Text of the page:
Review – Cars 3: Driven to Win
The Cars franchise is widely know as Pixar’s black sheep. The first movie was an okay effort, with most references being much more enjoyable for older gearheads than kids, while the second movie was critically panned for shifting its focus from a racing movie to a spy flick starring Larry the Cable Guy. Cars 3 is a film nobody asked for, and in order to keep with the good old tradition of the 90s and 2000s, a tie-in game was released alongside it. Is the Cars 3 game that bad? Is it just another bad tie-in just like 90% of the movie-based titles out there?
I will be honest with you, I got Cars 3 expecting it to be a piss poor cash-in attempt. I was ready to bash the game throughout this review. And you know what? Cars 3 is a very okay game. Not fantastic, not horrible, just okay. It has some horrendous flaws but it also has some very interesting positive aspects. Interesting enough to get me to play the game for way longer than expected.
The game features a well-varied handful of modes. “Race” is your standard racing (duh) mode, in which all you need to do is to beat everybody else by carefully drifting and using your well-earned boosts (which are earned by performing stunts); “Stunt Showcase” is all about trying to grab as many points as possible by either drifting or doing air tricks like a poor man’s Tony Hawk’s Pro Skater; and “Thomasville Playground” is a sandbox-esque mode in which you’re free to explore and do whatever you want, even though the main catch here is to collect enough items to unlock an extra character.
The weirdest and most enjoyable modes in Cars 3, however, are the “Battle Race” and “Takedown” modes. “Battle Race” is the same as “Race” mode, with the addition of items to attack your opponents with, and I’m not talking about PG weapons like banana peels and shells. We’re talking machine guns, rocket launchers, grenades, landmines, and so on. “Takedown” is all about using these weapons to destroy as many cars as possible, in the closest you’ll get to a new Twisted Metal or Vigilante 8 nowadays. I have no idea if this has actually any canonical relationship to the movie, and I also can’t deny it feels completely out of place in a Disney game, but dammit I found entertaining. Those weapons pack one hell of a punch, and it’s really delightful to explode those screaming ambulances and school buses.
Besides all of these varied modes, Cars 3 boasts a lot of content to unlock. There are twenty racers available and twenty racetracks to unlock both in “Race” and “Battle Race”. You can also unlock cosmetic customizations to your cars, such as colorful nitro boosts and different types of horns. Everything in the game is unlockable either by winning standard races or by completing certain milestones. There’s a lot to unlock in this game, and it’s not as simple as it seems, which was also a pretty nice surprise for me: Cars 3 can actually be a challenging game at some points. That is clearly not a good thing for what is probably its main demographic (little kids), but the level of difficulty is just right for us older gamers.
Sadly, not everything is perfect in Cars 3. In fact, there are a lot of issues with it.
For starters, the game is ugly. Sure, the character models are well-animated and the lighting effects are okay at best, but the game looks like a late PS2 title, with very poor textures and and very wonky framerate. I know the Switch isn’t exactly a powerhouse, but I’ve already seen much better visuals in it, just take a look at Fast RMX, a launch title for the Switch, for instance.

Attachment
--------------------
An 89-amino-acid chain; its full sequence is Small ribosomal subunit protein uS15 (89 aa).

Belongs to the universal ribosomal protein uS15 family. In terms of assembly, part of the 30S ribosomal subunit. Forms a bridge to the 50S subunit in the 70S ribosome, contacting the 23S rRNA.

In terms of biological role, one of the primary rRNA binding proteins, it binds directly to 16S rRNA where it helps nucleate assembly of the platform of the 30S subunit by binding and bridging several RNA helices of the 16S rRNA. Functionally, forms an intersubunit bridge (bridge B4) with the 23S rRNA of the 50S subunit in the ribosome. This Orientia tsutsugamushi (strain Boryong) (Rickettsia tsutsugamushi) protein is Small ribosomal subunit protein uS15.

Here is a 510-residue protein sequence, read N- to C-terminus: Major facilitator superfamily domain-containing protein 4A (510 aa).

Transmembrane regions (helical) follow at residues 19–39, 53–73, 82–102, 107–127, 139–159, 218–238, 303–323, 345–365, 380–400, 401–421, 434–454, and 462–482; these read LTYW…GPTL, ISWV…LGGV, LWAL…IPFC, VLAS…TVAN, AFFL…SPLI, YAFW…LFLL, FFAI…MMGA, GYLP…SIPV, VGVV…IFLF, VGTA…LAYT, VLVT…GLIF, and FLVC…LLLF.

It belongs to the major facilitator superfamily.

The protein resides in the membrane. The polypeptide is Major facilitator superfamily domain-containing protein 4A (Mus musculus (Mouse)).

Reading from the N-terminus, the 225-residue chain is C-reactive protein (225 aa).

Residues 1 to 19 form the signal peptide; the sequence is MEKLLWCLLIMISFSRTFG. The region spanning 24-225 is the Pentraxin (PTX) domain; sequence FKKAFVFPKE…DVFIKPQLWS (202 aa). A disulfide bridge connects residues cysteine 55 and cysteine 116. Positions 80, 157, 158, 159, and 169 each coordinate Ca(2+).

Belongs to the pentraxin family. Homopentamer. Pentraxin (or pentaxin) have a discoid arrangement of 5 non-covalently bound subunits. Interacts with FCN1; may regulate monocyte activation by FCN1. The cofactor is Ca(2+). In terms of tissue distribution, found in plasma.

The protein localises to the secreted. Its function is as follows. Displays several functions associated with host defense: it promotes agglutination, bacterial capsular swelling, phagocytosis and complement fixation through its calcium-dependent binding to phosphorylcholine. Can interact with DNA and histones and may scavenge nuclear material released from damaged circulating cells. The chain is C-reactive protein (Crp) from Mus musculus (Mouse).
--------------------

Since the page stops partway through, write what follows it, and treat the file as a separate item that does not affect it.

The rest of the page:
Another issue with the game comes in its level design. Not only are the levels quite uninteresting due to lack of variety (most of them take place in the American countryside), but quite a lot of them are also too long for a more casual-oriented game like this. Some racetracks are so long that it can easily take you more than three minutes to complete a lap. To add insult to injury, the game has a very disappointing sense of speed, making the tracks look even longer than they actually are.
There is a little issue with the controls, and that’s more on the joycon’s design than a fault from the game itself. You use the ZR button to accelerate, something that would be completely normal for the game if the Switch had analog triggers. Given the lack of said triggers, you don’t have quite the same precise acceleration feel you’d get from playing the game in other platforms. The right stick, which is used for performing little stunts while on air, isn’t always responsive as well.
Finally, the soundtrack is just okay at best. This is not a big complaint, however as most songs are just very quiet bluegrass tunes you won’t even remember. Thankfully, the voice acting is actually pretty good, even if the movie’s cast doesn’t return to voice the characters. Not-Owen Wilson, who voices the main character Lightning McQueen, did a very good job in imitating the Texan actor’s voice, for instance.
Cars 3 wasn’t as bad as I thought it would be, and it surely impressed me with the sheer amount of content included in the base game. Granted, it’s not better than Mario Kart 8, and yes, it has the typical myriad of issues present in most movie tie-in games, but I’d be lying if I said the game was actually bad, even though I was completely ready to roast it mercilessly. If you already have Mario Kart 8, you can either ignore it or wait until you find it preowned or at a very generous discount. If you’re not into Mario Kart games but you’re still into racers, the game would be an interesting choice. If you want to ravage Mater with a machine gun, buy it right now.
Did the game convince me to go to the movie theater and watch the actual Cars 3 movie, though? Nope, not even close.
Reviewed on Switch.
Also available on: PS4, PS3, Xbox One, Xbox 360, Wii U.